Esporte Is Brazil on the verge of a dictatorship?
At the beginning of June, when the national total for COVID victims rose above 30,000, many Brazilians recalled an interview that a former army captain, at the time a rather obscure, little-known politician, gave in 1999. Following a question asking what he would do if he was President, the interviewee proclaimed:
“I’m sorry, but through the vote, you won’t change anything in this country. It will only change, unfortunately, when we go to civil war here. And doing a job that the military regime hasn’t done. By killing about 30,000. Starting with FHC [former President Fernando Henrique Cardoso]. Killing! If some innocent people are going to die? Fine!”
The obscure politician was called Jair Bolsonaro and today he is President of Brazil. Rather than fighting the pandemic, he seems to thrive on it. In echoing the President’s words two decades ago, the gruesome milestone of 30,000 coronavirus deaths reminded Brazilians that Jair Bolsonaro has always displayed a pathological disregard for human suffering.
Bolsonaro, and his onslaught on democratic institutions – with continual attacks on the judiciary and calls to close down congress – represents the greatest setback for social progress in Brazil since the military coup of 1964. Although increasingly politically isolated, the President and his three eldest sons – all politicians – continue to enjoy solid support from 30% of the Brazilian population. Alarmingly, they also appear to be arming their followers and co-opting the country’s security forces.
Under relaxed new laws, gun ownership rocketed by 98% during 2019, Bolsonaro’s first year as President, confirmation of his declared intent and ability to arm his supporters. Weapons newly obtainable to the public include the Brazilian-made T4 semi-automatic rifle, previously only available to the army. In April this year, Bolsonaro revoked decrees that existed to facilitate the tracing and identification of weapons and ammunition.
One week later, he tripled the quantity of ammunition available for purchase by civilians, saying on record in a ministerial meeting, that he wanted “everyone” to carry guns, in his own perverse logic, in order to “guarantee that you won’t have a son of a bitch show up to impose a dictatorship here!”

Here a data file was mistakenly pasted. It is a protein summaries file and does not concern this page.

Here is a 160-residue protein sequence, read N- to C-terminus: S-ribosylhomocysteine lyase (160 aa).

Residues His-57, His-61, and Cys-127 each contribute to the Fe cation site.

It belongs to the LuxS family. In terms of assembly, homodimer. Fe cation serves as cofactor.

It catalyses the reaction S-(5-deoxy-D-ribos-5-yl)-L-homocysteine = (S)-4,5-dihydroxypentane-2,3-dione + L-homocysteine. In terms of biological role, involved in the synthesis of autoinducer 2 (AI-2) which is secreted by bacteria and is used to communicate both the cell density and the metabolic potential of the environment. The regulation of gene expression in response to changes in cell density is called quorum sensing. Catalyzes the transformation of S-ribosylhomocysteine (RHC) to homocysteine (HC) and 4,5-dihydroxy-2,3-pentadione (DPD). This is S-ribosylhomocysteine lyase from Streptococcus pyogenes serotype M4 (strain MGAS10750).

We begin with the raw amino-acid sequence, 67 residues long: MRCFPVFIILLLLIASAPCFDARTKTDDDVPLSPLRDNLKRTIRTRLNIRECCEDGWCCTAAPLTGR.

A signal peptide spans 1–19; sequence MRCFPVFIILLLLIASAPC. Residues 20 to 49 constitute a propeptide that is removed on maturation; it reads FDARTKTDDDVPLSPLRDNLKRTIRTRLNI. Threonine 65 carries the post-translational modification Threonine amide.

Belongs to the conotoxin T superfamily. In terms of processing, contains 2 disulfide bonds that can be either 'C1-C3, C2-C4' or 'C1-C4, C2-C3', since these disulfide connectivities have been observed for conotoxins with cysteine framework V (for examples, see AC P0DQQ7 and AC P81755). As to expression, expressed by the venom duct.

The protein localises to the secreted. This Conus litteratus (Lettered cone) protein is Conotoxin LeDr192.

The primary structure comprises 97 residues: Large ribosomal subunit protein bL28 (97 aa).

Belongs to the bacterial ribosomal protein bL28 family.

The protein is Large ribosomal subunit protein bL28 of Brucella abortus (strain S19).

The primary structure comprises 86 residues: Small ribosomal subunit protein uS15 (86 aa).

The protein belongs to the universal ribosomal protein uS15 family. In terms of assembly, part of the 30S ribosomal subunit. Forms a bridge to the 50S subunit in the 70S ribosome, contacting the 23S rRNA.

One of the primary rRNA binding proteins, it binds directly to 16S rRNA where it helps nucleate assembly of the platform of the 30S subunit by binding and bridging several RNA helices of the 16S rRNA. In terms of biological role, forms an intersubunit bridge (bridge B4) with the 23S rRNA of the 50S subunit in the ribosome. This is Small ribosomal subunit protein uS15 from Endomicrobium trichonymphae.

With more guns and ammunition than ever before available to the general public, and strong, vociferous support from the rank and file of the police and armed forces, Jair Bolsonaro is holding Brazilian society to ransom. How has he achieved this?
Since coming to office, Bolsonaro has appointed nearly 3,000 members of the military to government positions. 10 members of the armed forces presently occupy ministerial posts. In 2019, he made economic overtures to the category by introducing pay rises and saving them from the worst of national pension reforms. And while more moderate generals had been initially expected to act as a calming influence on their candidate, it is now evident that Mr Bolsonaro has succeeded in muzzling them.
With the higher echelons of the military in his pocket, Bolsonaro also commands loyalty from the rank and file as well as from members of Brazil’s police forces across the vast nation. Although state police forces are technically subordinate to local state governments, Bolsonaro has strong influence over them. In February this year, when striking police rebelled against the state governor of Ceará in Brazil’s northeast – a political rival – he stayed silent, refusing to condemn the action.
When you consider that he is also arming private civilians, it is clear that Mr Bolsonaro is now using the threat of violence to shield himself from rivals and the possibility of impeachment.
State police in São Paulo also lately demonstrated bias towards the President, declining to disperse quarantine breaking pro-Bolsonaro demonstrations, while bombarding a recent anti-fascist gathering with tear gas.
In 2015, there were an estimated 425,000 of these front-line police – called military police – in Brazil. Under the Brazilian constitution, military police are counted as ancillary army reserves. They have responsibility for patrolling streets, maintaining public order, responding to crimes in progress and arresting suspects caught committing crimes. They are prosecuted for infractions in military courts, and therefore generally not accountable to civil institutions.
Brazil’s inability to prosecute past atrocities committed by the junta denied the country its much-needed reckoning with the past. Unlike neighbouring Chile and Argentina, a 1979 Amnesty Law shielded the military hierarchy from prosecution.
This fiasco, and the failure of successive civilian governments to reshape the role of the armed forces for a democratic society, permitted Bolsonaro’s fascist ideology, so clearly expressed in his 1999 interview, to flourish.
Former President Fernando Henrique Cardoso – the “FHC” Bolsonaro talked of killing in 1999 – recently said another military coup wasn’t necessary for Brazilian democracy to die; all that would require is for Bolsonaro to give himself extraordinary powers.
When you consider that he is also arming private civilians, it is clear that Mr Bolsonaro is now using the threat of violence to shield himself from rivals and the possibility of impeachment. He recently flew over a crowd of his supporters by helicopter. After landing, he rode on horseback in the company of military police, past his fans. Such grandstanding suggests Bolsonaro believes he might be edging ever closer to absolute power.